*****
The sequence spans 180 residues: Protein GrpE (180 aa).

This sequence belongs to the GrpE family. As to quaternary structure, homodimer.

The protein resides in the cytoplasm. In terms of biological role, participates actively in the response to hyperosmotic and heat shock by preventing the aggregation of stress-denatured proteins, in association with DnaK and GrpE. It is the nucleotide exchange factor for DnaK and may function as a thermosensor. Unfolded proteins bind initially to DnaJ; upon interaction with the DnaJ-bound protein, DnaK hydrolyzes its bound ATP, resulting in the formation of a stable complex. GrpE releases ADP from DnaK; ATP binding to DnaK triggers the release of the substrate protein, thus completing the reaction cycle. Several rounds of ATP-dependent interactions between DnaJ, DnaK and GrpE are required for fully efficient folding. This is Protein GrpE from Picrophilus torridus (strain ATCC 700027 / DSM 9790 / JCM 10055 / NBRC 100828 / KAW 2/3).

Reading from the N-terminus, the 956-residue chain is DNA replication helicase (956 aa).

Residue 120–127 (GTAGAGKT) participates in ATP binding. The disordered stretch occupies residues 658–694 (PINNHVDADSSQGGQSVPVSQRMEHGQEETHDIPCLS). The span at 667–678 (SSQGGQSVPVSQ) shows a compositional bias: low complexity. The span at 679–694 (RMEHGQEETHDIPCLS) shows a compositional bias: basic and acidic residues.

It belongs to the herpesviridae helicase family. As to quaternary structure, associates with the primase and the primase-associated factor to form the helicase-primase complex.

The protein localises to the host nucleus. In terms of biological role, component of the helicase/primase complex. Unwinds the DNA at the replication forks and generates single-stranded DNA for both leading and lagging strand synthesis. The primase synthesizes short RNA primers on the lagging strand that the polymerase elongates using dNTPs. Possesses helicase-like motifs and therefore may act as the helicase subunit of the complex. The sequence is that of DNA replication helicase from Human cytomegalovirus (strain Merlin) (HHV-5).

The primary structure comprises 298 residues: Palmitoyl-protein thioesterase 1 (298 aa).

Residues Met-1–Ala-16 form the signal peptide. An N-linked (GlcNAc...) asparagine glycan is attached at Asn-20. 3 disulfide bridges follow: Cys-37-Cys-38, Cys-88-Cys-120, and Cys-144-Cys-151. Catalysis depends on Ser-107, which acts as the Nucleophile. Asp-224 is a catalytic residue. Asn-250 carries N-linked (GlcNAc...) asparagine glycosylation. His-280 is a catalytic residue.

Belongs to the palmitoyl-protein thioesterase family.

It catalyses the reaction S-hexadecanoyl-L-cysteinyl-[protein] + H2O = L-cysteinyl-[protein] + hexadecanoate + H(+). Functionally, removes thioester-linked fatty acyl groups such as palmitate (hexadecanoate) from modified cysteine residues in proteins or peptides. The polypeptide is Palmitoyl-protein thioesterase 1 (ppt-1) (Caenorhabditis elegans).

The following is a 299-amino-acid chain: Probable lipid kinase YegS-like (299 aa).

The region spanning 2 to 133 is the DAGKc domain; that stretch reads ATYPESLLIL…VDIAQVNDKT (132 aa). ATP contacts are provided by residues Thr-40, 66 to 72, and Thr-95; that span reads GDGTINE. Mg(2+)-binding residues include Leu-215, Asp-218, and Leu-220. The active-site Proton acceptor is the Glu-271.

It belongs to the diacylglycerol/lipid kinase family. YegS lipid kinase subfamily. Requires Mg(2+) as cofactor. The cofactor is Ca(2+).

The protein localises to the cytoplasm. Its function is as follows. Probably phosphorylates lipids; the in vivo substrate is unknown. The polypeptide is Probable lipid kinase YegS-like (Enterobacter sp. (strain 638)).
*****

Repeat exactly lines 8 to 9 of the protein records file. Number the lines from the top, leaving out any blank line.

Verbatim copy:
The primary structure comprises 298 residues: Palmitoyl-protein thioesterase 1 (298 aa).

Residues Met-1–Ala-16 form the signal peptide. An N-linked (GlcNAc...) asparagine glycan is attached at Asn-20. 3 disulfide bridges follow: Cys-37-Cys-38, Cys-88-Cys-120, and Cys-144-Cys-151. Catalysis depends on Ser-107, which acts as the Nucleophile. Asp-224 is a catalytic residue. Asn-250 carries N-linked (GlcNAc...) asparagine glycosylation. His-280 is a catalytic residue.